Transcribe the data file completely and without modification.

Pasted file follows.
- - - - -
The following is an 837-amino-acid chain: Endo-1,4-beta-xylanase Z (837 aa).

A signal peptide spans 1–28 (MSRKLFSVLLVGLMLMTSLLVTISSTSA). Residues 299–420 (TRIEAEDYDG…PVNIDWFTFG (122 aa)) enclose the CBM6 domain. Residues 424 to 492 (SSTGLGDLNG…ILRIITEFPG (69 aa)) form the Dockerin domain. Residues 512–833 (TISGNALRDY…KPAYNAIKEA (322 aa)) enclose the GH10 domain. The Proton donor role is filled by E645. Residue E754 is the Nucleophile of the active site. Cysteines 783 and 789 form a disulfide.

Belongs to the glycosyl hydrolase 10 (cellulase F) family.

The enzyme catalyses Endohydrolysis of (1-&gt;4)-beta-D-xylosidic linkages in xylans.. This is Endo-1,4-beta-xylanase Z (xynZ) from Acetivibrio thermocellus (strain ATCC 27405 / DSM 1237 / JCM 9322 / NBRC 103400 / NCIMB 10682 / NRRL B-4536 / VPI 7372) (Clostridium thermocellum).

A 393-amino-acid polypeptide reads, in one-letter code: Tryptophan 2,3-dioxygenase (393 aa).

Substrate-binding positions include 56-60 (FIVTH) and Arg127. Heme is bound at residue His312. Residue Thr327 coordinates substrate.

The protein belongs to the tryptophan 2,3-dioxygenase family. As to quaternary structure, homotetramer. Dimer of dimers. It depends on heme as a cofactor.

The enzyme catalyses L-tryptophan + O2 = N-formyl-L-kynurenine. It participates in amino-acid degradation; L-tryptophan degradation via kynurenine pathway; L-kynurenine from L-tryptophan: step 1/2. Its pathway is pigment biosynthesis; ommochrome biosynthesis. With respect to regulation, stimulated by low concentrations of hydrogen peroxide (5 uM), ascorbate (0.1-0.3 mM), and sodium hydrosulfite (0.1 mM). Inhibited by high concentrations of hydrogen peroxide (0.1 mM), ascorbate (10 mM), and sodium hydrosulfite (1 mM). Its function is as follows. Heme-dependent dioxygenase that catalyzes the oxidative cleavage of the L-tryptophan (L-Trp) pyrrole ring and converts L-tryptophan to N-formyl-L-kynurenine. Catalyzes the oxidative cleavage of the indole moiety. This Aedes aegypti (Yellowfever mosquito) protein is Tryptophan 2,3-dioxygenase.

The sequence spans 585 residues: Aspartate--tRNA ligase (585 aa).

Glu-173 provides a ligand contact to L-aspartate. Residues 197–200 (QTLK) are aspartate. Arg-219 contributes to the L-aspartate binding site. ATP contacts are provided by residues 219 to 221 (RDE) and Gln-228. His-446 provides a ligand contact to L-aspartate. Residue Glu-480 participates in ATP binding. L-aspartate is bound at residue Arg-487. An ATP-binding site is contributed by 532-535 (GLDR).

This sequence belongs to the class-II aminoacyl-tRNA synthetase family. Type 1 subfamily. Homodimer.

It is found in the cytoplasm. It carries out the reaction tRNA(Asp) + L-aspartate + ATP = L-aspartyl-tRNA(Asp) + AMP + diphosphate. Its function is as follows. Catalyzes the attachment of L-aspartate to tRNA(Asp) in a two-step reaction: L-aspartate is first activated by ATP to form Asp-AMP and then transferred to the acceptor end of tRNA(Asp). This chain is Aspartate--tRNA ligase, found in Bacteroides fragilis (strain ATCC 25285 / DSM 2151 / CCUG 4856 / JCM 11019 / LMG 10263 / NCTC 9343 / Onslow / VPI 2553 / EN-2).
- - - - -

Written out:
The following is an 837-amino-acid chain: Endo-1,4-beta-xylanase Z (837 aa).

A signal peptide spans 1–28 (MSRKLFSVLLVGLMLMTSLLVTISSTSA). Residues 299–420 (TRIEAEDYDG…PVNIDWFTFG (122 aa)) enclose the CBM6 domain. Residues 424 to 492 (SSTGLGDLNG…ILRIITEFPG (69 aa)) form the Dockerin domain. Residues 512–833 (TISGNALRDY…KPAYNAIKEA (322 aa)) enclose the GH10 domain. The Proton donor role is filled by E645. Residue E754 is the Nucleophile of the active site. Cysteines 783 and 789 form a disulfide.

Belongs to the glycosyl hydrolase 10 (cellulase F) family.

The enzyme catalyses Endohydrolysis of (1-&gt;4)-beta-D-xylosidic linkages in xylans.. This is Endo-1,4-beta-xylanase Z (xynZ) from Acetivibrio thermocellus (strain ATCC 27405 / DSM 1237 / JCM 9322 / NBRC 103400 / NCIMB 10682 / NRRL B-4536 / VPI 7372) (Clostridium thermocellum).

A 393-amino-acid polypeptide reads, in one-letter code: Tryptophan 2,3-dioxygenase (393 aa).

Substrate-binding positions include 56-60 (FIVTH) and Arg127. Heme is bound at residue His312. Residue Thr327 coordinates substrate.

The protein belongs to the tryptophan 2,3-dioxygenase family. As to quaternary structure, homotetramer. Dimer of dimers. It depends on heme as a cofactor.

The enzyme catalyses L-tryptophan + O2 = N-formyl-L-kynurenine. It participates in amino-acid degradation; L-tryptophan degradation via kynurenine pathway; L-kynurenine from L-tryptophan: step 1/2. Its pathway is pigment biosynthesis; ommochrome biosynthesis. With respect to regulation, stimulated by low concentrations of hydrogen peroxide (5 uM), ascorbate (0.1-0.3 mM), and sodium hydrosulfite (0.1 mM). Inhibited by high concentrations of hydrogen peroxide (0.1 mM), ascorbate (10 mM), and sodium hydrosulfite (1 mM). Its function is as follows. Heme-dependent dioxygenase that catalyzes the oxidative cleavage of the L-tryptophan (L-Trp) pyrrole ring and converts L-tryptophan to N-formyl-L-kynurenine. Catalyzes the oxidative cleavage of the indole moiety. This Aedes aegypti (Yellowfever mosquito) protein is Tryptophan 2,3-dioxygenase.

The sequence spans 585 residues: Aspartate--tRNA ligase (585 aa).

Glu-173 provides a ligand contact to L-aspartate. Residues 197–200 (QTLK) are aspartate. Arg-219 contributes to the L-aspartate binding site. ATP contacts are provided by residues 219 to 221 (RDE) and Gln-228. His-446 provides a ligand contact to L-aspartate. Residue Glu-480 participates in ATP binding. L-aspartate is bound at residue Arg-487. An ATP-binding site is contributed by 532-535 (GLDR).

This sequence belongs to the class-II aminoacyl-tRNA synthetase family. Type 1 subfamily. Homodimer.

It is found in the cytoplasm. It carries out the reaction tRNA(Asp) + L-aspartate + ATP = L-aspartyl-tRNA(Asp) + AMP + diphosphate. Its function is as follows. Catalyzes the attachment of L-aspartate to tRNA(Asp) in a two-step reaction: L-aspartate is first activated by ATP to form Asp-AMP and then transferred to the acceptor end of tRNA(Asp). This chain is Aspartate--tRNA ligase, found in Bacteroides fragilis (strain ATCC 25285 / DSM 2151 / CCUG 4856 / JCM 11019 / LMG 10263 / NCTC 9343 / Onslow / VPI 2553 / EN-2).